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Pennsylvania Polka

April 6, 2009

groundhogI have to apologize for the dry run of activity on this blog. As the final weeks of class are on the horizon and I have been busy with some personal matters, you—neglected reader—probably have been wondering what has happened? Well, fret no more because I have been pondering some new exciting material for the site once the summer season sets in. In the mean time I thought a little fun post would suffice. I meant to post this story a couple of weeks ago when it was timelier but alas my procrastination and oversight have failed me once again. Rather than wait another year to finally make this little critique public, I feel that since it recently snowed in my hometown of Chicago I feel that this story is quite appropriate, offering no better opportunity to investigate one our the earliest videogame movies: Harold Ramis’s comedy classic Groundhog Day. Read the rest of this entry »

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Why graphics still matter

March 21, 2009

far-cry-2I finally made the plunge and updated my PC. After months and months and scrimping and waiting for bargain deals to pop-up online I finally have the components to completely upgrade my gaming rig. Looking back, it has taken over a year to collect all the parts necessary. The final result is I can run DirectX 10. Immediately after booting up the new hardware with the most updated drivers and I checked on a few older games I had in my library to see the difference. Though I was happy with the results it was not until I began running Far Cry 2 that it really hit me: graphics matter. Read the rest of this entry »

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Reiteration, remediation, & recourse (Part 2)

March 14, 2009

madbraidI spoke last time about reiteration without touching upon the importance of remediation. Especially for new media, remediation functions as an access point presenting the new with the familiar. It is no surprise that we see in videogames the necessity to invoke and relate to the cinematic experience as a starting point for new gamers. The advent of music games, Wii titles, and casual games are perfect examples of using these sorts of access points to introduce a new audience. But while remediation functions wonderfully in new media, its use in game design is questionable. Read the rest of this entry »

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Reiteration, remediation, & recourse (Part 1)

March 11, 2009

gameboysHaving recently completed Resident Evil 5, it became apparent to me how the game is structured in both narrative and mechanically almost identical to the previous Resident Evil installment. This posting, however, will not be a discussion about the game but instead, something that has continued to nag at my brain for the past couple of weeks: the notion of reiteration in videogames or rather, more specifically, the philosophy of technological development that has “plagued” game design and mechanics for these past decades. Read the rest of this entry »

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BoRT Feb’09 [Paranoid Android]

February 24, 2009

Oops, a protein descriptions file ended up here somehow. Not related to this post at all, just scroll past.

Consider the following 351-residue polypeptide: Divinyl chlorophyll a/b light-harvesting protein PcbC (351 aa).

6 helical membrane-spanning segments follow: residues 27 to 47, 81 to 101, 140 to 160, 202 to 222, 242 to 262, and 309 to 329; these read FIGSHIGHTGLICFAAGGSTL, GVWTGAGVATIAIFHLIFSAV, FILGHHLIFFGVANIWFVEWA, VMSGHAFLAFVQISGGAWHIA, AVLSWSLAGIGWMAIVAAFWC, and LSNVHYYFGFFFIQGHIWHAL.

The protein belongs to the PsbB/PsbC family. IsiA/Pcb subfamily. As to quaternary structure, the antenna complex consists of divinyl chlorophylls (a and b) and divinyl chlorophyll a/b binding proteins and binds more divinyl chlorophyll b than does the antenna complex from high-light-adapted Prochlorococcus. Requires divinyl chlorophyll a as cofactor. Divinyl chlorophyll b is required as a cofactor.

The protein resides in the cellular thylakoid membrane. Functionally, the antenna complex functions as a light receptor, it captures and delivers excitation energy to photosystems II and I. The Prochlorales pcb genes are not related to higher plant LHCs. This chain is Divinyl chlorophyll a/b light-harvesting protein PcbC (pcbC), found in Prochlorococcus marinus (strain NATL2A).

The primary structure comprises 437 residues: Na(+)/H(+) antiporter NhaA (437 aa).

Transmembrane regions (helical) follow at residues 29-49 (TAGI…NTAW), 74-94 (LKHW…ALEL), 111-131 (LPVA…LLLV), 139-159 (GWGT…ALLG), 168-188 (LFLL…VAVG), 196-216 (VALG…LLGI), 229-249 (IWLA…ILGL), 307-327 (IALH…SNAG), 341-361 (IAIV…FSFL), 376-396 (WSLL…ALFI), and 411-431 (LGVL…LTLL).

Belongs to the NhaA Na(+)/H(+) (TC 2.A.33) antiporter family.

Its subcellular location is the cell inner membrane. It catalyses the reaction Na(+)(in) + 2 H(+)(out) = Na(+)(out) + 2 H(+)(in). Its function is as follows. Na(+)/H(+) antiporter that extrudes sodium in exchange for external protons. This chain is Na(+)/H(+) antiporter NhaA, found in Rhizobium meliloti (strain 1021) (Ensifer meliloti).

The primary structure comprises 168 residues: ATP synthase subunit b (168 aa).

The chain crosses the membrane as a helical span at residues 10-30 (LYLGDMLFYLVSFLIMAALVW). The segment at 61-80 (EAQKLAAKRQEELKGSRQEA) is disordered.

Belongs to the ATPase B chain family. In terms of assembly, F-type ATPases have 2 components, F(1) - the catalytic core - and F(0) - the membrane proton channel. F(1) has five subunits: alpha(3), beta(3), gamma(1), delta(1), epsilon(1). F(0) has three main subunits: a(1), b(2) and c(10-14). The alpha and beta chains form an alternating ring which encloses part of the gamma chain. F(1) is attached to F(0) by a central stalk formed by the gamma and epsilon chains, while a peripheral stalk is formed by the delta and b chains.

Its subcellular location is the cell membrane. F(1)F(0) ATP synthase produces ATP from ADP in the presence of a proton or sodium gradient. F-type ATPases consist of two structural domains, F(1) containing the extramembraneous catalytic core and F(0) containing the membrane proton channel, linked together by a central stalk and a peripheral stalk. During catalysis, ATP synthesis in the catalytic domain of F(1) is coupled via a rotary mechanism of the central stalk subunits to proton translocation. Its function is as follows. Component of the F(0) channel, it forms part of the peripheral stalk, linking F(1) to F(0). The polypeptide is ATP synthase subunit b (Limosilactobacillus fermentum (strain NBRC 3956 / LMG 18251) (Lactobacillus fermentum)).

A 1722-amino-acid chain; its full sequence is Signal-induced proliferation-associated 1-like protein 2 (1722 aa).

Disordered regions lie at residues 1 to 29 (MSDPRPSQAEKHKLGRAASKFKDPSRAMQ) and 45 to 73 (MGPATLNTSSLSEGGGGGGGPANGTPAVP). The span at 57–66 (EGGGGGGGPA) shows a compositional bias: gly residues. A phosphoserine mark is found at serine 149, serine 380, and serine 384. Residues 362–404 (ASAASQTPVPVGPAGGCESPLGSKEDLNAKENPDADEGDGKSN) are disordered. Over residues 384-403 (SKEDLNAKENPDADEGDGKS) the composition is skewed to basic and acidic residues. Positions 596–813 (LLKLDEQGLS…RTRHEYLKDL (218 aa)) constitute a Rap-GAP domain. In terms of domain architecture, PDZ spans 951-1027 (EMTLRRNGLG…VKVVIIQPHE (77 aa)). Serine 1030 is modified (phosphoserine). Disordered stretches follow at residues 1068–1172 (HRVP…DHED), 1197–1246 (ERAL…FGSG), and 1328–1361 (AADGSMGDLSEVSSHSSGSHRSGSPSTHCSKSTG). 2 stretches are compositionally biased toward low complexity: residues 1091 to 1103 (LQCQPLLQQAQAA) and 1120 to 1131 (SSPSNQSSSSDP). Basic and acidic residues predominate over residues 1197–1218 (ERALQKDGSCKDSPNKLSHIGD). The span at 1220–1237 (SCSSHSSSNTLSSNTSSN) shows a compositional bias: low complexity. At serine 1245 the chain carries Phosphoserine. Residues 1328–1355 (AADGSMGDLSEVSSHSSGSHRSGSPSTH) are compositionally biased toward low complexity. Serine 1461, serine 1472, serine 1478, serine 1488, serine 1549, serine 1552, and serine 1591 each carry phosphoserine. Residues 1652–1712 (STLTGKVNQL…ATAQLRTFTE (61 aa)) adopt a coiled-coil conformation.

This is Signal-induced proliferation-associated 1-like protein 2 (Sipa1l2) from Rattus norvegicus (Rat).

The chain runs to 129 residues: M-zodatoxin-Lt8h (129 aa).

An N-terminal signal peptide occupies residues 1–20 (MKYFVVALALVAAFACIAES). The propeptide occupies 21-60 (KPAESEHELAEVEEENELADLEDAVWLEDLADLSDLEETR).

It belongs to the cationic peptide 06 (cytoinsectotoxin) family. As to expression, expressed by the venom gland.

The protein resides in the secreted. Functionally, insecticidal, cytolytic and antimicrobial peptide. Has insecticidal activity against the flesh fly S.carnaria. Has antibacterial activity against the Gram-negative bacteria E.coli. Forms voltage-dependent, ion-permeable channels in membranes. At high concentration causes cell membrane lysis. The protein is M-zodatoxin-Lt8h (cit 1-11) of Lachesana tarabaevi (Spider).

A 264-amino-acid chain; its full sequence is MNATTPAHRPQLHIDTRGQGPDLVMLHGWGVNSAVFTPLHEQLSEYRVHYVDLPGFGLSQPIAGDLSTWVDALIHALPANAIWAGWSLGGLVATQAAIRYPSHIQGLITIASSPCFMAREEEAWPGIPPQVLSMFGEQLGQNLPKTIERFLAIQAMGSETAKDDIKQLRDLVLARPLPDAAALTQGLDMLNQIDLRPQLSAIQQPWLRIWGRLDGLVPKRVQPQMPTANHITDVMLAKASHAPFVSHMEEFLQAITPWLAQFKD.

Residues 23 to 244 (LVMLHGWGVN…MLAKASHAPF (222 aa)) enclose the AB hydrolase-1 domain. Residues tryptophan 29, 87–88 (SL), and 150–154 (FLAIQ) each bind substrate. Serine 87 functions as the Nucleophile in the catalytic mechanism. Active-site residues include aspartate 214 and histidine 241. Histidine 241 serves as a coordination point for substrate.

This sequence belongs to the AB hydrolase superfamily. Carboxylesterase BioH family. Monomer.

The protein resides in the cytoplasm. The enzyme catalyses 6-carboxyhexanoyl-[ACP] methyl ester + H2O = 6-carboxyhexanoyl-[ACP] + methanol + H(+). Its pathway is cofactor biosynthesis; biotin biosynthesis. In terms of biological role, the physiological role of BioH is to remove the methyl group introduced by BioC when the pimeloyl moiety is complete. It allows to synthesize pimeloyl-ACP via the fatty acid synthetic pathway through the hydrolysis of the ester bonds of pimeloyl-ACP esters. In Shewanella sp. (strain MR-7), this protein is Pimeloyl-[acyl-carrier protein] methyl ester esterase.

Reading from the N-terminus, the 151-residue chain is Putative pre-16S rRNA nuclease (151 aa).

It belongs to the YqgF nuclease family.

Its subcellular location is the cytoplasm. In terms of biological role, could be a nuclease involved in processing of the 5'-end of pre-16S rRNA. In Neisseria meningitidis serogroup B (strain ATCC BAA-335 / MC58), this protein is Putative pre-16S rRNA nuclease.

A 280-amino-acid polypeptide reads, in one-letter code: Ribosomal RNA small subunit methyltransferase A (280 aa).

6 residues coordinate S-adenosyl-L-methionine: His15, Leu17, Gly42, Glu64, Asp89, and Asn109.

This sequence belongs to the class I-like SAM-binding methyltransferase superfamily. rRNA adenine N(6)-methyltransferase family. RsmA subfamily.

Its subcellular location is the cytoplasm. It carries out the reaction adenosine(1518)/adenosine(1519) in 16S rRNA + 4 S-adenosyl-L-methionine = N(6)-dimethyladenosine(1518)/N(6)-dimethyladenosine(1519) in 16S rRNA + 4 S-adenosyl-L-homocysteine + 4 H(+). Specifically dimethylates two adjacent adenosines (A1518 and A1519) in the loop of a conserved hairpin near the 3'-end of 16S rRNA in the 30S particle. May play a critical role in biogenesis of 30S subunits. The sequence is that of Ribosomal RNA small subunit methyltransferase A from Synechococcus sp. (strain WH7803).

scannerI have long considered the idea of contributing to CorvusE’s “Blogs of the Round Table” over at Man Bytes Blog. But time and ambivalence have reserved my position to an onlooker more often than a participator. Therefore it is almost poetic that my first entry for BoRT not only comes late in the month but also branches off from Travis Megill’s January BoRT entry over at The Autumnal City. In it, he proposes the idea of designing a game from a literary source: Philip K. Dick’s cyber-punk, science fiction novel A Scanner Darkly. Read the rest of this entry »

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A lot of something out of nothing

February 23, 2009

noby-pressThere has been little or no discussion of Katamari Damacy designer, Keita Takahashi’s PSN game Noby Noby Boy. Of the few articles I’ve found, reviewers have noted its eccentric charm, simplistic design, and lack there of on any sense of traditional conceptions of what makes a game. There is no goal; no objective; no threat. What instead has occurred is that many people have settled on the notion that Noby Noby Boy is basically a toy. Reviewers have either decided that it is a fun little demo that requires a short period of your time to get the gist of what the game is all about and then put it down forever or that the game provokes a sense of play that many gamers had in their childhood when picking up a videogame for the first time. Read the rest of this entry »

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Cracks in the business design

February 19, 2009

themoviesAt the start of the week Slate Magazine’s N. Evan Van Zelfden posted an article called “What is killing the videogame business?” In it, he provides many interesting numbers on the massive growth of videogame sales the past year adverse to the numbers of massive layoffs we have seen within the industry during this recession. He concludes that the fault lies on the major development houses transitioning their financial production models to the Hollywood business model. High production costs and low returns are the culprit. I have posted about this subject previously, but not with the same level of specificity and investigative research that Zelfden has done in his article. But he is missing an aspect of the Hollywood studio business model that is glaringly absent in his article. Read the rest of this entry »